A Quick Lesson In The Art Of The Two-Wheeled Winter Commute
Editor’s Note: A version of this post was originally posted last December in an inaugural post. It’s looks like snow will be upon us within the week and so I thought I’d resurrect it.
This year, I’m including a new poll:
What type of winter Bicycle Commuter Are You?
Originally posted 12/16/2009
What do I need for Winter Biking?
It’s an annual question.
The truth is, I’ve never really thought it through; I’m no expert. Usually, roads are scraped down to the asphalt and, besides the cold, there isn’t too much of a difference from any other time of the year. There are two basics to winter bicycle commuting: 1) layer (it’s easy to over-heat) and 2) don’t be dumb (winter is not the best time to challenge the worst designed streets in the city).
The rest will take care of itself, but here are some other specifics:
For the ride:
- Fender(s): Key for me. I hate that wet stripe up the backside.
- Tires: I’ve gone my entire life without studded tires–most riders do. This year I’m going to give them a try. December has been slippery. There are lots of choices…MyWHaT underwriter McClain’s on 8th will help. (They helped last year…but not always required)
- Lights: Less to see by and more To BE SEEN in these shortened days. My new favorites are the Reelights–always there, charged by the ride. (You’ll need more though).
For the Body:
- Good food: Internal fuel. Junk gets you nowhere fast.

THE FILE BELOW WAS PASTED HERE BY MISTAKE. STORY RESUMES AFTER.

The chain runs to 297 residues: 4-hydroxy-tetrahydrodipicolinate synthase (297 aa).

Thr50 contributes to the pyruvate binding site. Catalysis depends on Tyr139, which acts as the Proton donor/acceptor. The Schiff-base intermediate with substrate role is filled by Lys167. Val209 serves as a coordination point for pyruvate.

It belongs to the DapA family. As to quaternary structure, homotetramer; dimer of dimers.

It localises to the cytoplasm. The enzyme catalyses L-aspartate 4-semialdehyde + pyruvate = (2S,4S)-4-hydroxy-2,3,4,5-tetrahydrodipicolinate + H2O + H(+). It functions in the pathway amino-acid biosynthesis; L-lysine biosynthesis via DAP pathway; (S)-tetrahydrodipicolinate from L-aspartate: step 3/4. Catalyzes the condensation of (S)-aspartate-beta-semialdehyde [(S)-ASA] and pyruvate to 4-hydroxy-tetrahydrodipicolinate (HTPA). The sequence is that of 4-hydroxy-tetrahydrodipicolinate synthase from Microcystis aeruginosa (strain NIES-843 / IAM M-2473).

- Base layer: Anything but cotton. Wool/Synthetic.
- Wind/Water Proof Shell: Anything with vent zippers under the pits is very nice.
- Head, Neck & Face: Key! Warm thin hat (under helmet), scarf (not too long) or balaclava. My arms and legs are usually fine, but if the head isn’t covered I freeze.
- Gloves: Wind and water proof preferred.
Or rather, not riding. Some days are just hell. Depending on conditions, I might just walk or take the bus, but sometimes I’ll take BATA bus one way and throw my bike on its racks. Of course, if it’s that wintry outside, I’d probably just stay home.
But, on the days you do ride, keep it smooth and relaxed. Falls typically happen when trying to stop or turn too quickly.
Bad balance + icy spot = rider falls down.
But its important not to be afraid to fall. It typically won’t hurt all that much and often results in laughter in the street. I don’t adjust my brakes in the winter and just let them go loose to prevent falls due to skidding. I’m going slow enough along neighborhood streets and don’t need to accidentally lock them up and skid out. That’s me, you may be different.
Oh, and about cars. Take up the lane. The edges are typically uncleared slushy messes. It’s a public road, meant for automobiles, bikers and walkers if need be. Use it.
If you have other questions, let us know. There are a many winter riders in Traverse City, and elsewhere, and each has their own tips.
What are some other tips of the trade for winter bike commuting?
Are we ready for a bike to work day/week in Northern Michigan? (We weren’t last year.)